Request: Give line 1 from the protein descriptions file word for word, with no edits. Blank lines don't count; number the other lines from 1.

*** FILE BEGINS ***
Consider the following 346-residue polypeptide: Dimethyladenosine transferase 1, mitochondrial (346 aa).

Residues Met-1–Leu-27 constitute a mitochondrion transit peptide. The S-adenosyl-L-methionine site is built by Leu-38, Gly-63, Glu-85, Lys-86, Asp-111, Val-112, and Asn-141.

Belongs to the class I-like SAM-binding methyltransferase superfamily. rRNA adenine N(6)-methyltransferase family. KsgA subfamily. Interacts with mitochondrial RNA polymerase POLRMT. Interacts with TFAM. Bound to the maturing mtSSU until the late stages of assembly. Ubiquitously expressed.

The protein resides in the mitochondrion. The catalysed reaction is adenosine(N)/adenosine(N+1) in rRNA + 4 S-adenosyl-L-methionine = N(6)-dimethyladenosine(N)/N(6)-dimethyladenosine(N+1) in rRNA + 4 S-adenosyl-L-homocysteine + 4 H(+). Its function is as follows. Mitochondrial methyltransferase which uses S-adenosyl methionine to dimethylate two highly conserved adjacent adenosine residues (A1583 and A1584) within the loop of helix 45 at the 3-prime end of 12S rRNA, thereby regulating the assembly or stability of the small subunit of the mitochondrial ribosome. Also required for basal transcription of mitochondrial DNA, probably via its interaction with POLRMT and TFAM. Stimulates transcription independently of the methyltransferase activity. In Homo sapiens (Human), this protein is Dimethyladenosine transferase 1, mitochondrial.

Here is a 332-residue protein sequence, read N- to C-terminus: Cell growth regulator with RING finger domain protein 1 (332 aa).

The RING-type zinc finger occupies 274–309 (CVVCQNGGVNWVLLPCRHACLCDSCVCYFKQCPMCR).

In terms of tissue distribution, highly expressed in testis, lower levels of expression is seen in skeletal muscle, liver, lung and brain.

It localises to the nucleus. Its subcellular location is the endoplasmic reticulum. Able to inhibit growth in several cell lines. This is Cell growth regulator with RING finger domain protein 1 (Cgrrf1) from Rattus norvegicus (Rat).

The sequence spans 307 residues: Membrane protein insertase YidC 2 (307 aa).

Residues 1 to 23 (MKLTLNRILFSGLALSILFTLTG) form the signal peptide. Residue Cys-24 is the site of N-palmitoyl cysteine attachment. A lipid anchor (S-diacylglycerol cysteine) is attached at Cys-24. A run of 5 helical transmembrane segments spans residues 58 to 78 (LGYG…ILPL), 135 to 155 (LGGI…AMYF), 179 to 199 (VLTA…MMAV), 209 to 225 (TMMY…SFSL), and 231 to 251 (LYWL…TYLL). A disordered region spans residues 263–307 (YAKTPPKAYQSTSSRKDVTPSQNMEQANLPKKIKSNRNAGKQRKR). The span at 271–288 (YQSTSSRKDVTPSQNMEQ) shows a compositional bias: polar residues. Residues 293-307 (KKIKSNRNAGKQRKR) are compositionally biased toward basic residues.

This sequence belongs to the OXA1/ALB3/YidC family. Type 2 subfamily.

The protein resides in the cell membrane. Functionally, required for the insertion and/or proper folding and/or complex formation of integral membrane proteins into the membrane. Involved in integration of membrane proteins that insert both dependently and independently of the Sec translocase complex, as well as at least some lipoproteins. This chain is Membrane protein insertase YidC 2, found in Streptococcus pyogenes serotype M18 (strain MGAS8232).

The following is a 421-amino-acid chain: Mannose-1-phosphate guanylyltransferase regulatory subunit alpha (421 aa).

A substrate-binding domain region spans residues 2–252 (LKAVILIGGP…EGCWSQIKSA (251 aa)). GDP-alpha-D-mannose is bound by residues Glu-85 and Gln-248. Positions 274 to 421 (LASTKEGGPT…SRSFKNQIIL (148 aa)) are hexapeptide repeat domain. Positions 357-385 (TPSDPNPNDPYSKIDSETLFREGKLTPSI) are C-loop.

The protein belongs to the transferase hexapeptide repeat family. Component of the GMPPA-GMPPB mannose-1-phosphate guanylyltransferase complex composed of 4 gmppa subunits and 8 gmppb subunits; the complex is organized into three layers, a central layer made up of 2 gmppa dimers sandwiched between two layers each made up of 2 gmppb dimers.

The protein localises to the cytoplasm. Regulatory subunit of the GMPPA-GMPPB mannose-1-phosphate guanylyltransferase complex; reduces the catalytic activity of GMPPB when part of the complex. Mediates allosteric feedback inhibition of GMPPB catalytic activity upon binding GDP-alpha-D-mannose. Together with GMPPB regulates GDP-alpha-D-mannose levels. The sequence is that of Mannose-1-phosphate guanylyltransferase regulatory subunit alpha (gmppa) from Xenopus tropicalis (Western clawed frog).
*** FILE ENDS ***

Consider the following 346-residue polypeptide: Dimethyladenosine transferase 1, mitochondrial (346 aa).